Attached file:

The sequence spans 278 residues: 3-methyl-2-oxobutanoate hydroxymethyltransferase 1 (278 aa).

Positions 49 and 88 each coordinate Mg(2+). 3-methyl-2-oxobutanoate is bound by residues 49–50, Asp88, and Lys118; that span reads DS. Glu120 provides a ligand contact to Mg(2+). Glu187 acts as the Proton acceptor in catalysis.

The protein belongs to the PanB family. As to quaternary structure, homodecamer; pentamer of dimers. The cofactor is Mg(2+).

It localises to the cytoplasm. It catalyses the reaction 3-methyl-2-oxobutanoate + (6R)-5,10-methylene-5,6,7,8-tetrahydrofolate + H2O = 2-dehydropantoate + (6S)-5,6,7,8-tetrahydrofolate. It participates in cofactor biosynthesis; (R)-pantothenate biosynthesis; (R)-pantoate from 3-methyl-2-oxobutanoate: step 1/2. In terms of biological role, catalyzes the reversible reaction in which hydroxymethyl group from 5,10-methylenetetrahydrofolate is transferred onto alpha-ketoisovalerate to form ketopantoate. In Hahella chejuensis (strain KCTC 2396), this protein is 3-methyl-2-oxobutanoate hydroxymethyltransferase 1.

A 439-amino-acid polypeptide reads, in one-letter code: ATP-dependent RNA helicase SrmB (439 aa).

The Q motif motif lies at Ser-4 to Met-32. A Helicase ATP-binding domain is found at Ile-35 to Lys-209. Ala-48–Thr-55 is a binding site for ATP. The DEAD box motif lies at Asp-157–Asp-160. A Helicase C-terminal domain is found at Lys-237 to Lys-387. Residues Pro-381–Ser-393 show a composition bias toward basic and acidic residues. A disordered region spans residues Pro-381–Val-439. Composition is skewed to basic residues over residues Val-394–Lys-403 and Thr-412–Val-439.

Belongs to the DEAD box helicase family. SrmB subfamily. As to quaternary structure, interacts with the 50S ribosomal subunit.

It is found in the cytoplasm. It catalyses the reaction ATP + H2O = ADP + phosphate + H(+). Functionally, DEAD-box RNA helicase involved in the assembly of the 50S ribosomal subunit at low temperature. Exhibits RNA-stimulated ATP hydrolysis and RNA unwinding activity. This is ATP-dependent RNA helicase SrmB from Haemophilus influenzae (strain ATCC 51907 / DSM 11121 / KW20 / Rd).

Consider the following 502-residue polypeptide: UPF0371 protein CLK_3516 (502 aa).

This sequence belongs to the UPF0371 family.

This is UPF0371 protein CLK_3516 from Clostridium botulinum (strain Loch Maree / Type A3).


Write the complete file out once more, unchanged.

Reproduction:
The sequence spans 278 residues: 3-methyl-2-oxobutanoate hydroxymethyltransferase 1 (278 aa).

Positions 49 and 88 each coordinate Mg(2+). 3-methyl-2-oxobutanoate is bound by residues 49–50, Asp88, and Lys118; that span reads DS. Glu120 provides a ligand contact to Mg(2+). Glu187 acts as the Proton acceptor in catalysis.

The protein belongs to the PanB family. As to quaternary structure, homodecamer; pentamer of dimers. The cofactor is Mg(2+).

It localises to the cytoplasm. It catalyses the reaction 3-methyl-2-oxobutanoate + (6R)-5,10-methylene-5,6,7,8-tetrahydrofolate + H2O = 2-dehydropantoate + (6S)-5,6,7,8-tetrahydrofolate. It participates in cofactor biosynthesis; (R)-pantothenate biosynthesis; (R)-pantoate from 3-methyl-2-oxobutanoate: step 1/2. In terms of biological role, catalyzes the reversible reaction in which hydroxymethyl group from 5,10-methylenetetrahydrofolate is transferred onto alpha-ketoisovalerate to form ketopantoate. In Hahella chejuensis (strain KCTC 2396), this protein is 3-methyl-2-oxobutanoate hydroxymethyltransferase 1.

A 439-amino-acid polypeptide reads, in one-letter code: ATP-dependent RNA helicase SrmB (439 aa).

The Q motif motif lies at Ser-4 to Met-32. A Helicase ATP-binding domain is found at Ile-35 to Lys-209. Ala-48–Thr-55 is a binding site for ATP. The DEAD box motif lies at Asp-157–Asp-160. A Helicase C-terminal domain is found at Lys-237 to Lys-387. Residues Pro-381–Ser-393 show a composition bias toward basic and acidic residues. A disordered region spans residues Pro-381–Val-439. Composition is skewed to basic residues over residues Val-394–Lys-403 and Thr-412–Val-439.

Belongs to the DEAD box helicase family. SrmB subfamily. As to quaternary structure, interacts with the 50S ribosomal subunit.

It is found in the cytoplasm. It catalyses the reaction ATP + H2O = ADP + phosphate + H(+). Functionally, DEAD-box RNA helicase involved in the assembly of the 50S ribosomal subunit at low temperature. Exhibits RNA-stimulated ATP hydrolysis and RNA unwinding activity. This is ATP-dependent RNA helicase SrmB from Haemophilus influenzae (strain ATCC 51907 / DSM 11121 / KW20 / Rd).

Consider the following 502-residue polypeptide: UPF0371 protein CLK_3516 (502 aa).

This sequence belongs to the UPF0371 family.

This is UPF0371 protein CLK_3516 from Clostridium botulinum (strain Loch Maree / Type A3).